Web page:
Fall River will reduce payments it seeks from cannabis businesses
Bowing to pressure from the marijuana industry and state lawmakers, Fall River is preparing to reduce the size of payments it seeks from local cannabis operators in exchange for granting them permission to open in the city.
Joseph Macy, Fall River’s top attorney and a former judge, said in an interview Wednesday that city officials are rewriting controversial “host community agreements” they had negotiated with local marijuana stores and cultivation facilities.
The deals had called for recreational pot companies in Fall River to hand the city 4 percent of their annual revenue; now, those payments will drop to 3 percent of annual revenue, the maximum allowed under state law. An additional $50,000 onetime fee will remain intact.
While local marijuana executives acknowledge the change seems relatively minor, it appears to be the first time a Massachusetts municipality has retreated from the financial demands it made of such firms. Critics, including industry attorneys and several Massachusetts legislators who drafted the state marijuana laws, have accused local officials across the state of routinely shaking down pot companies for payments far in excess of the legal limit — a practice they fear will drive up prices, sustain the illicit market, and allow deep-pocketed companies to buy their way into town while elbowing out smaller operators.
“The intent of the law is clear — there’s no wiggle room in it,” said Chris Harkins, founder of the Fall River marijuana dispensary Northeast Alternatives, one of about six businesses in the city that should benefit from the new contracts.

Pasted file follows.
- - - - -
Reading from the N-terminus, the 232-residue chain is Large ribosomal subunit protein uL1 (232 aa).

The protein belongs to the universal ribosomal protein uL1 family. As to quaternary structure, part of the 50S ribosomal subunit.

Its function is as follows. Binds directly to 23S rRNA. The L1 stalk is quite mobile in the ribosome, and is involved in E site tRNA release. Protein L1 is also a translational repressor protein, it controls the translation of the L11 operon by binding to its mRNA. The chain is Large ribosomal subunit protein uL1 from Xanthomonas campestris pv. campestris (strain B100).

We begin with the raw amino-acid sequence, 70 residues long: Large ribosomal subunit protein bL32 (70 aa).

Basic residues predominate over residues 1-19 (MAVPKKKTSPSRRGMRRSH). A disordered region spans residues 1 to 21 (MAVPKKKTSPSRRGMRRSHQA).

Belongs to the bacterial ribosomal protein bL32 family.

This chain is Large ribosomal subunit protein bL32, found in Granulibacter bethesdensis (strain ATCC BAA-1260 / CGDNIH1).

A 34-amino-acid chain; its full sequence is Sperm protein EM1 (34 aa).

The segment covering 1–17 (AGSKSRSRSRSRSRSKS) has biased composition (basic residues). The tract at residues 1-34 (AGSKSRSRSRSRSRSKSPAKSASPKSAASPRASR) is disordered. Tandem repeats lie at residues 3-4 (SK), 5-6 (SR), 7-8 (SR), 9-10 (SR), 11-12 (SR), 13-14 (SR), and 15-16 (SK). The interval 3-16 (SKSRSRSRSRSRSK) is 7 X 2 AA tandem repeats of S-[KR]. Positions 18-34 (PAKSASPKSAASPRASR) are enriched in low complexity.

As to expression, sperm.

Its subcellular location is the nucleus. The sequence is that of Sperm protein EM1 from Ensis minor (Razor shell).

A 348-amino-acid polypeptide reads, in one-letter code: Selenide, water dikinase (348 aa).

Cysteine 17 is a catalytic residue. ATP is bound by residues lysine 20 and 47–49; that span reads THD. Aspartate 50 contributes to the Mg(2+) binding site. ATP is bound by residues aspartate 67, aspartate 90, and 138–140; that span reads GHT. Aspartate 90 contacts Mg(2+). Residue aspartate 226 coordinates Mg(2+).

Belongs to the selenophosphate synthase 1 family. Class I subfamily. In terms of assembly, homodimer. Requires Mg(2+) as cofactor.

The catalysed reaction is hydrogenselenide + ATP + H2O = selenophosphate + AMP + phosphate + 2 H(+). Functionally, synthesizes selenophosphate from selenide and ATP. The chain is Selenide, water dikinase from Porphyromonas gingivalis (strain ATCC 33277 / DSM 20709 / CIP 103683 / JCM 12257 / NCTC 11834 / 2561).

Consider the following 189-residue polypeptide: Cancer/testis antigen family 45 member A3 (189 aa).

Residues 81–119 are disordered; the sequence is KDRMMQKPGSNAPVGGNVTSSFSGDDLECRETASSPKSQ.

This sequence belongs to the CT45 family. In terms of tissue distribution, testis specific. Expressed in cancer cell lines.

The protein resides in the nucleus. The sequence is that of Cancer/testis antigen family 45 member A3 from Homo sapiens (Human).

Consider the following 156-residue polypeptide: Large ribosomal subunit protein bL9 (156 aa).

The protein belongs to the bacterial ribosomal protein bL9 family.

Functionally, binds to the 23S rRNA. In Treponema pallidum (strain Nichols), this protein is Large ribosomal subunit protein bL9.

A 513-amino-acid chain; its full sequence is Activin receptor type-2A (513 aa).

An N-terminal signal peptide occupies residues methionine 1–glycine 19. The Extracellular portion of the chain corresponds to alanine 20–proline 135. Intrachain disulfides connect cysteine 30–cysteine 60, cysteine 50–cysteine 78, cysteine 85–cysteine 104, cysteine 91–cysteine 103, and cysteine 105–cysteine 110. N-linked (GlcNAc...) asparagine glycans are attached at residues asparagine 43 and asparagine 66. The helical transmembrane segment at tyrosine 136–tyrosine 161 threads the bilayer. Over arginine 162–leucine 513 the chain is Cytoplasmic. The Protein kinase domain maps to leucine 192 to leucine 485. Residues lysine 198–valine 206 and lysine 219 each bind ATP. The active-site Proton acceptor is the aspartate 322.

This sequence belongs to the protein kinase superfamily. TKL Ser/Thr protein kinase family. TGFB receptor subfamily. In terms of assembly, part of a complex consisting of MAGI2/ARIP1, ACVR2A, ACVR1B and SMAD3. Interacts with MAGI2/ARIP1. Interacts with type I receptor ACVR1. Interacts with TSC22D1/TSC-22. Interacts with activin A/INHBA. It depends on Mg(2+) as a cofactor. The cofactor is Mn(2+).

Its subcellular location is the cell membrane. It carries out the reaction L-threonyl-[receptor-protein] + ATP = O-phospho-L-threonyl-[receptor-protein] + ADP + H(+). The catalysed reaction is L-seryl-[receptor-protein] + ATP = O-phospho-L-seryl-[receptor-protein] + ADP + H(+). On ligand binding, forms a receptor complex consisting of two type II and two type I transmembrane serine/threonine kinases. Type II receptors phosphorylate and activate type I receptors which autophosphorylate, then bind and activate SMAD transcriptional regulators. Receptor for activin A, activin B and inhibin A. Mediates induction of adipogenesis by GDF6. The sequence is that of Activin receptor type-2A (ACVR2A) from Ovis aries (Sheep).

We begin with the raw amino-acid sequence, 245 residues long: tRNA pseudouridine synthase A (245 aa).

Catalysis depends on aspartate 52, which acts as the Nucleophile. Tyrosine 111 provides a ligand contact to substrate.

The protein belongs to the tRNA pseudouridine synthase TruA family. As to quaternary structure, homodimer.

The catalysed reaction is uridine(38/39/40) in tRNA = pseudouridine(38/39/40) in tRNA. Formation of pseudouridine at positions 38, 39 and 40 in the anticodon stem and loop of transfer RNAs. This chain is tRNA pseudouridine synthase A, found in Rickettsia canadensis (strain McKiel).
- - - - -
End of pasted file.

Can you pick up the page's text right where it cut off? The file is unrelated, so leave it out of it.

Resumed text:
Most other Massachusetts municipalities have justified payments above the 3 percent ceiling as separate “development” fees or mandatory “donations,” arguing the cap applies only to a specific fee meant to offset the local impacts of a marijuana business.
Fall River, on the other hand, simply asked for 4 percent. Detractors have said for months that the arrangement is blatantly unlawful, and repeatedly cited the city as a prime example of municipal excess.
Also fueling discontent was Macy’s statement earlier this year that Fall River officials were “aware” of the 3 percent limit but “weren’t sure of its enforceability or how it would transpire.”
That remark prompted state Senator Patricia Jehlen, who cochairs the Legislature’s committee on marijuana policy, to scoff: “It’s certainly a creative reading of the law to think that 4 and 3 are the same number.”
Even now, Macy insists a 4 percent fee is essentially legal, since the state Cannabis Control Commission voted 4 to 1 in August not to review the contents of host community agreements for compliance with state law before issuing companies recreational marijuana licenses.
(The agency has said it will work with the Legislature to clarify its authority over the contracts.)
Nonetheless, Macy said, he would reduce the fee in response to the backlash.
“To keep everything on a level playing field and avoid any future controversies, we’re willing to do it,” Macy said. “The questions caught up with us.”
Asked whether the additional $50,000 payment was legal, Macy said that no operators in Fall River have complained about it.
Harkins, whose firm pushed for the contracts to be revised, said that while he believed Fall River had negotiated the deals in good faith, “I don’t think they really understood or even looked very closely at what the legislation says.”
The 4 percent fee originated in contracts Fall River signed earlier with medical marijuana dispensaries, which are governed by a separate law and not subject to the 3 percent cap.
Rather than draft new agreements when those operators sought to expand into the recreational market, Macy’s office earlier this year slightly revised those existing contracts, retaining the requirement that the firms pay a 4 percent fee.
Macy first offered to reduce the fee in a letter sent last week to Northeast Alternative’s attorney.
“While we firmly believe that our recreational marijuana agreements are valid and enforceable,” Macy wrote, “we are unwilling to appear defiant of the rules and regulations of the Commonwealth.”